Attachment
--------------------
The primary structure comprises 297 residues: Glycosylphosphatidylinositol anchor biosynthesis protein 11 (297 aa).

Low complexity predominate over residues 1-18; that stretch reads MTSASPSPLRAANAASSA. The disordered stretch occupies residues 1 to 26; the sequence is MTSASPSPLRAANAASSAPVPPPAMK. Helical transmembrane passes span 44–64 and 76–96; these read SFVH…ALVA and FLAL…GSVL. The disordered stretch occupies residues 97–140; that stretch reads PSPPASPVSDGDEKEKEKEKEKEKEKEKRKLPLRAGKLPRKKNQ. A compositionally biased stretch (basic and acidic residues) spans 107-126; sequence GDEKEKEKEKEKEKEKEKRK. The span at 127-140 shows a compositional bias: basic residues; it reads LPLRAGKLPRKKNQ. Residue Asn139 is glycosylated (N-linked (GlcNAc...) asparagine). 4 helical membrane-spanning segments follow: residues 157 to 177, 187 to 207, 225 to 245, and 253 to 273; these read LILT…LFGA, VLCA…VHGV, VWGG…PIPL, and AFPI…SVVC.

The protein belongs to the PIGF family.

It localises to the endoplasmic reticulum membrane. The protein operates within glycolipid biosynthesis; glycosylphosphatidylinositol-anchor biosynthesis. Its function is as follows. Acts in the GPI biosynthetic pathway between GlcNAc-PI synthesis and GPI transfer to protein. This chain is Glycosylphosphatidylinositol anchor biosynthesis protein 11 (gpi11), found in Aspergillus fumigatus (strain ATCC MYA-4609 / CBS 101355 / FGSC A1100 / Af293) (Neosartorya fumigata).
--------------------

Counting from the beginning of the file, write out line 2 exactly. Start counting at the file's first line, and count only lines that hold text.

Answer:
Low complexity predominate over residues 1-18; that stretch reads MTSASPSPLRAANAASSA. The disordered stretch occupies residues 1 to 26; the sequence is MTSASPSPLRAANAASSAPVPPPAMK. Helical transmembrane passes span 44–64 and 76–96; these read SFVH…ALVA and FLAL…GSVL. The disordered stretch occupies residues 97–140; that stretch reads PSPPASPVSDGDEKEKEKEKEKEKEKEKRKLPLRAGKLPRKKNQ. A compositionally biased stretch (basic and acidic residues) spans 107-126; sequence GDEKEKEKEKEKEKEKEKRK. The span at 127-140 shows a compositional bias: basic residues; it reads LPLRAGKLPRKKNQ. Residue Asn139 is glycosylated (N-linked (GlcNAc...) asparagine). 4 helical membrane-spanning segments follow: residues 157 to 177, 187 to 207, 225 to 245, and 253 to 273; these read LILT…LFGA, VLCA…VHGV, VWGG…PIPL, and AFPI…SVVC.